The lionfish is an invasive and venomous fish originating from the Indo-Pacific, which is now found throughout the tropical Atlantic. It’s quite damaging to local reef eco-systems, yet the good news is that it’s legal and exciting to hunt them by both scuba diving and freediving. The red lionfish (Pterois volitans) is the most common type of lionfish in the Turks and Caicos.
Lionfish are the only marine species that can be legally speared in the Turks and Caicos, the only fish or marine product that can be collected in a nature reserve or national park, and the only marine product that can be gathered with scuba diving equipment. They’re also great eating, with a taste and texture reminiscent of grouper.
Although the lionfish is an invasive species that the government would be happy to see eradicated, it’s necessary to obtain a license to legally harvest lionfish. This is to ensure that the reef and other species are not harmed, and that the person fishing has the necessary safety training.
A Turks and Caicos lionfish license is valid for one year, and costs $60.
Both freediving and scuba diving for lionfish is commonly practiced in the Turks and Caicos.
The pole spear is the typical spear of choice for lionfish, and is a simple fibreglass or aluminium spear with a loop of elastic rubber at the base to launch the spear. It’s similar to a Hawaiian sling, yet is one piece and used with one hand. The spear can be held in one hand with the elastic band stretched and under tension, so the spear can be released at velocity by slightly loosening your grip.
Unlike a spear gun, a pole spear is one contained tool, and doesn’t have a projectile spear or lines to deal with.
A specialty tube or bag to safely deposit the lionfish into is also a common accessory, especially when scuba diving. Last but not least is cleaning lionfish for consumption. Generally there are two common practices, cutting the venomous spines off before filleting the fish, or simply cutting the fillet off the intact fish. In either case, it’s best to get some instruction from someone with lionfish experience before attempting on your own. Marine EMT shears are perfect for removing the spines.
It’s important to be aware of and understand the dangers of the venomous lionfish, and the various risks of hunting for them.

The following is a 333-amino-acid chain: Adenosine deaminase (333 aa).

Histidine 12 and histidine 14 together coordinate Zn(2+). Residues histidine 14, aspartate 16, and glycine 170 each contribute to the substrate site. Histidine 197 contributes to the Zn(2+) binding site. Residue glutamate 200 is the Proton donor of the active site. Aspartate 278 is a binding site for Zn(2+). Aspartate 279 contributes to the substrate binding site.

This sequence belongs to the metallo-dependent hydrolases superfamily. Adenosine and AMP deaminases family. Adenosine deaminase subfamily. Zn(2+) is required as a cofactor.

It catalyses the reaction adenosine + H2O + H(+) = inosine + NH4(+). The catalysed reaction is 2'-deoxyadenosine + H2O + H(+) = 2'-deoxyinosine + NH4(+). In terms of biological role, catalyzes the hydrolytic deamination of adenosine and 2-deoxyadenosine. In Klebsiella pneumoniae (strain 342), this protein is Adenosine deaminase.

Lionfish are venomous, with 18 spines capable of giving a very painful sting, which in very rare cases can cause additional complications such as temporary paralysis or breathing difficulty. The spines and corresponding stings can be easily avoided when fishing and cleaning the fish, especially with a little practice. A common treatment to a lionfish sting is to soak the afflicted area in hot water to break down the venom.
It’s also important to be aware of the many risks that are associated with freediving and scuba diving, including blackout and lung overexpansion injuries. It’s important to receive appropriate and qualified training before attempting these water sports on your own.
Lionfish is safe and delicious to eat. It has a very high percentage of fillet to total weight, with a white flaky meat similar to grouper. It’s perfect for many methods of cooking, including sautéing, poaching, frying.
Lionfish is an invasive species in the Turks and Caicos and is typically harvested by spearing, so eating it has a positive environment impact, a welcome change for the fisheries.
The venom in lionfish poses little danger in food, especially when the lionfish is properly filleted and cooked. The venom is only located in the fish’s spines, is broken down by heat, and must enter the bloodstream to have effect, all three factors which are easily avoided through normal preparation. Lionfish venom is completely different to the toxin in the infamous fugu pufferfish.
The Pterois family of fish prey on smaller reef fish, so they can be found almost anywhere in the marine eco-system. Typically, the best place to hunt is on the barrier reef and at sheltering points in the water where wrasse, damselfish, butterflyfish, and juveniles of the larger reef fish accumulate.
Lionfish typically lurk near the openings of crevices and overhangs, and don’t tend to move around much. They tend to be most active at dusk and dawn.
On Providenciales, the Bight Reef, Smith’s Reef, and the reefs at Babalua Beach and Blue Mountain all have the occasional lionfish, and are easy to access from the beach.
When fishing by boat, the entire Caicos barrier reef and wall is viable lionfish territory.
Lionfish are known to cause a significant and lasting negative impact on reefs in the tropical Atlantic. Due to their ferocious appetite for fish, lionfish can eradicate entire subsets of existing localised food chains, ultimately causing long term reef deterioration.
It’s thought that lionfish were introduced in to the tropical Atlantic sometime in the 1980s or 1970s, probably from an aquarium breach or as discarded pets. In any case, lionfish populations in the Atlantic have exploded, and they’re now found throughout the Caribbean, Florida, and the Gulf of Mexico.
Many countries in the warmer Atlantic waters are now attempting to control lionfish populations, largely through encouraging recreational fishing of and the consumption of the fish.
One event that growing in popularity in the Turks and Caicos is the annual Lionfish Derby, which is a team competition that’s hosted by the government and the local non-profit Turk and Caicos Reef Fund. The Lionfish Derby pits teams of four together, with prices for largest, smallest, and most lionfish caught.